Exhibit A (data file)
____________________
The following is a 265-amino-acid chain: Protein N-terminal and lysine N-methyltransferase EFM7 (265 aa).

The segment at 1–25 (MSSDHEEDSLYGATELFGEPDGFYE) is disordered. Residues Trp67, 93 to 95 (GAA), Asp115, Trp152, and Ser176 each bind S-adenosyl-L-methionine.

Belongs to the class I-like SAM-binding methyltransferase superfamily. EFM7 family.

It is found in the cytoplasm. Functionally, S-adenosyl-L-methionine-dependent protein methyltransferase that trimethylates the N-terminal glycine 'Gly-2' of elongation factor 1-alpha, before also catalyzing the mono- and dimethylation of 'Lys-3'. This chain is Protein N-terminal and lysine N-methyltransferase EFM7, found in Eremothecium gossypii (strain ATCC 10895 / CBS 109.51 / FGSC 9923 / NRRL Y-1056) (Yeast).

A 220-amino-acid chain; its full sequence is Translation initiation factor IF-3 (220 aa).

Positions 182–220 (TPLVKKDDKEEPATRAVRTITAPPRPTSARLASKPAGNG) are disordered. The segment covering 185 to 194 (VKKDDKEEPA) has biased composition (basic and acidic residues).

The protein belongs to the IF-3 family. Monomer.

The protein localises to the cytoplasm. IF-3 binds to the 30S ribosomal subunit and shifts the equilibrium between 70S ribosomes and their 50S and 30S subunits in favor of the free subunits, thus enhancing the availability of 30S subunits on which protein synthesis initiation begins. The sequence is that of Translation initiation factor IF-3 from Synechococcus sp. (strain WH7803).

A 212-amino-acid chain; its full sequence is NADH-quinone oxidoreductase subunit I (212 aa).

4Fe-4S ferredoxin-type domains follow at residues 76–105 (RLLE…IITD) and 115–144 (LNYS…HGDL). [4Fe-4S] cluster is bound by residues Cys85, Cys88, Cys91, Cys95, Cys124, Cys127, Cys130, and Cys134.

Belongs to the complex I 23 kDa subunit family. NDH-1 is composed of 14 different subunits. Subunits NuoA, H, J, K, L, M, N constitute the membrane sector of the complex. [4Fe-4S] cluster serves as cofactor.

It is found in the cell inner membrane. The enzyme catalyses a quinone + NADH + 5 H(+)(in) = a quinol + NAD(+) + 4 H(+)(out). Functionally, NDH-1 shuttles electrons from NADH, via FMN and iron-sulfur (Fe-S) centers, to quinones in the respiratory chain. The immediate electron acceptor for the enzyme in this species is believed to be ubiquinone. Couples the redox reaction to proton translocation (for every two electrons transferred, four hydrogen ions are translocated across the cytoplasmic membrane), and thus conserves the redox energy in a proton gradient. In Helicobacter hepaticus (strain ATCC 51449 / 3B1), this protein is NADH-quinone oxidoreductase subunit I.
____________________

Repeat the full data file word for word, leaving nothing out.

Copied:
The following is a 265-amino-acid chain: Protein N-terminal and lysine N-methyltransferase EFM7 (265 aa).

The segment at 1–25 (MSSDHEEDSLYGATELFGEPDGFYE) is disordered. Residues Trp67, 93 to 95 (GAA), Asp115, Trp152, and Ser176 each bind S-adenosyl-L-methionine.

Belongs to the class I-like SAM-binding methyltransferase superfamily. EFM7 family.

It is found in the cytoplasm. Functionally, S-adenosyl-L-methionine-dependent protein methyltransferase that trimethylates the N-terminal glycine 'Gly-2' of elongation factor 1-alpha, before also catalyzing the mono- and dimethylation of 'Lys-3'. This chain is Protein N-terminal and lysine N-methyltransferase EFM7, found in Eremothecium gossypii (strain ATCC 10895 / CBS 109.51 / FGSC 9923 / NRRL Y-1056) (Yeast).

A 220-amino-acid chain; its full sequence is Translation initiation factor IF-3 (220 aa).

Positions 182–220 (TPLVKKDDKEEPATRAVRTITAPPRPTSARLASKPAGNG) are disordered. The segment covering 185 to 194 (VKKDDKEEPA) has biased composition (basic and acidic residues).

The protein belongs to the IF-3 family. Monomer.

The protein localises to the cytoplasm. IF-3 binds to the 30S ribosomal subunit and shifts the equilibrium between 70S ribosomes and their 50S and 30S subunits in favor of the free subunits, thus enhancing the availability of 30S subunits on which protein synthesis initiation begins. The sequence is that of Translation initiation factor IF-3 from Synechococcus sp. (strain WH7803).

A 212-amino-acid chain; its full sequence is NADH-quinone oxidoreductase subunit I (212 aa).

4Fe-4S ferredoxin-type domains follow at residues 76–105 (RLLE…IITD) and 115–144 (LNYS…HGDL). [4Fe-4S] cluster is bound by residues Cys85, Cys88, Cys91, Cys95, Cys124, Cys127, Cys130, and Cys134.

Belongs to the complex I 23 kDa subunit family. NDH-1 is composed of 14 different subunits. Subunits NuoA, H, J, K, L, M, N constitute the membrane sector of the complex. [4Fe-4S] cluster serves as cofactor.

It is found in the cell inner membrane. The enzyme catalyses a quinone + NADH + 5 H(+)(in) = a quinol + NAD(+) + 4 H(+)(out). Functionally, NDH-1 shuttles electrons from NADH, via FMN and iron-sulfur (Fe-S) centers, to quinones in the respiratory chain. The immediate electron acceptor for the enzyme in this species is believed to be ubiquinone. Couples the redox reaction to proton translocation (for every two electrons transferred, four hydrogen ions are translocated across the cytoplasmic membrane), and thus conserves the redox energy in a proton gradient. In Helicobacter hepaticus (strain ATCC 51449 / 3B1), this protein is NADH-quinone oxidoreductase subunit I.